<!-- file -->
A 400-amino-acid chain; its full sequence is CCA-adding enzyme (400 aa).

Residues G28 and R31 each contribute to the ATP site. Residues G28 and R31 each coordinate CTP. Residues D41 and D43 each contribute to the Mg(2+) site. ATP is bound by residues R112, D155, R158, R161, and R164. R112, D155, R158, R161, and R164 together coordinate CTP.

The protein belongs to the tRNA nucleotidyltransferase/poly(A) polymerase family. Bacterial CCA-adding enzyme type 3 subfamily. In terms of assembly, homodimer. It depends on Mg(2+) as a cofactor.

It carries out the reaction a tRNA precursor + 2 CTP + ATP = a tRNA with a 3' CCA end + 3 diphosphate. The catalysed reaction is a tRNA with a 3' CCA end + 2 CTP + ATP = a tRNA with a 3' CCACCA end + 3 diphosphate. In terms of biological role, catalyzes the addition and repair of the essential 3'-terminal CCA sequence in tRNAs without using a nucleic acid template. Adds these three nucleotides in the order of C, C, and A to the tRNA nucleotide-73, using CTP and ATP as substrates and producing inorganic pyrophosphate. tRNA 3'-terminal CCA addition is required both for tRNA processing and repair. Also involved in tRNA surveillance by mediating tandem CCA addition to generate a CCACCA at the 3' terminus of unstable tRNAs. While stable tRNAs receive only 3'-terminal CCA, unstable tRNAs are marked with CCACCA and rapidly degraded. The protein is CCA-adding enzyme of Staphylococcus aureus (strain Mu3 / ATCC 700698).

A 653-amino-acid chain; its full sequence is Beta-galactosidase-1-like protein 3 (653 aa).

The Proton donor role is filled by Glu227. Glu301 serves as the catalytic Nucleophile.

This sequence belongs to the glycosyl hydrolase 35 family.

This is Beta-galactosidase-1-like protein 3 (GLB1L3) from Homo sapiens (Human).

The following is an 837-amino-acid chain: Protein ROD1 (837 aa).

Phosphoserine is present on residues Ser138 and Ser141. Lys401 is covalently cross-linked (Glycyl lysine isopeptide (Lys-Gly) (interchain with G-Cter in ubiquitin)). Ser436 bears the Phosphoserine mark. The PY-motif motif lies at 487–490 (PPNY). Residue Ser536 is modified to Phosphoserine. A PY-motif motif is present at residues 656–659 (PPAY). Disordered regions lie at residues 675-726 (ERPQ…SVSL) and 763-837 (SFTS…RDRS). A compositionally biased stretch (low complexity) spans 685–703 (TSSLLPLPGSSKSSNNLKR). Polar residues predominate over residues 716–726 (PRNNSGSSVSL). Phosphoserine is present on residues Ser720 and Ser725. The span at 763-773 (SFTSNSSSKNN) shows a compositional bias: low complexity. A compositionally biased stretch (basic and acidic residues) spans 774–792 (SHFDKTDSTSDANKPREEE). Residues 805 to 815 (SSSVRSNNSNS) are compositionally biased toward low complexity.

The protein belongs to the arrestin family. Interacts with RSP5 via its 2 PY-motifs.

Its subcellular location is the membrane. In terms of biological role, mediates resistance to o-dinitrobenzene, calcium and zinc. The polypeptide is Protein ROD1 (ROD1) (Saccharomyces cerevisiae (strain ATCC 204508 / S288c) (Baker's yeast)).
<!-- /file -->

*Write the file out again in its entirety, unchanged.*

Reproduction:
A 400-amino-acid chain; its full sequence is CCA-adding enzyme (400 aa).

Residues G28 and R31 each contribute to the ATP site. Residues G28 and R31 each coordinate CTP. Residues D41 and D43 each contribute to the Mg(2+) site. ATP is bound by residues R112, D155, R158, R161, and R164. R112, D155, R158, R161, and R164 together coordinate CTP.

The protein belongs to the tRNA nucleotidyltransferase/poly(A) polymerase family. Bacterial CCA-adding enzyme type 3 subfamily. In terms of assembly, homodimer. It depends on Mg(2+) as a cofactor.

It carries out the reaction a tRNA precursor + 2 CTP + ATP = a tRNA with a 3' CCA end + 3 diphosphate. The catalysed reaction is a tRNA with a 3' CCA end + 2 CTP + ATP = a tRNA with a 3' CCACCA end + 3 diphosphate. In terms of biological role, catalyzes the addition and repair of the essential 3'-terminal CCA sequence in tRNAs without using a nucleic acid template. Adds these three nucleotides in the order of C, C, and A to the tRNA nucleotide-73, using CTP and ATP as substrates and producing inorganic pyrophosphate. tRNA 3'-terminal CCA addition is required both for tRNA processing and repair. Also involved in tRNA surveillance by mediating tandem CCA addition to generate a CCACCA at the 3' terminus of unstable tRNAs. While stable tRNAs receive only 3'-terminal CCA, unstable tRNAs are marked with CCACCA and rapidly degraded. The protein is CCA-adding enzyme of Staphylococcus aureus (strain Mu3 / ATCC 700698).

A 653-amino-acid chain; its full sequence is Beta-galactosidase-1-like protein 3 (653 aa).

The Proton donor role is filled by Glu227. Glu301 serves as the catalytic Nucleophile.

This sequence belongs to the glycosyl hydrolase 35 family.

This is Beta-galactosidase-1-like protein 3 (GLB1L3) from Homo sapiens (Human).

The following is an 837-amino-acid chain: Protein ROD1 (837 aa).

Phosphoserine is present on residues Ser138 and Ser141. Lys401 is covalently cross-linked (Glycyl lysine isopeptide (Lys-Gly) (interchain with G-Cter in ubiquitin)). Ser436 bears the Phosphoserine mark. The PY-motif motif lies at 487–490 (PPNY). Residue Ser536 is modified to Phosphoserine. A PY-motif motif is present at residues 656–659 (PPAY). Disordered regions lie at residues 675-726 (ERPQ…SVSL) and 763-837 (SFTS…RDRS). A compositionally biased stretch (low complexity) spans 685–703 (TSSLLPLPGSSKSSNNLKR). Polar residues predominate over residues 716–726 (PRNNSGSSVSL). Phosphoserine is present on residues Ser720 and Ser725. The span at 763-773 (SFTSNSSSKNN) shows a compositional bias: low complexity. A compositionally biased stretch (basic and acidic residues) spans 774–792 (SHFDKTDSTSDANKPREEE). Residues 805 to 815 (SSSVRSNNSNS) are compositionally biased toward low complexity.

The protein belongs to the arrestin family. Interacts with RSP5 via its 2 PY-motifs.

Its subcellular location is the membrane. In terms of biological role, mediates resistance to o-dinitrobenzene, calcium and zinc. The polypeptide is Protein ROD1 (ROD1) (Saccharomyces cerevisiae (strain ATCC 204508 / S288c) (Baker's yeast)).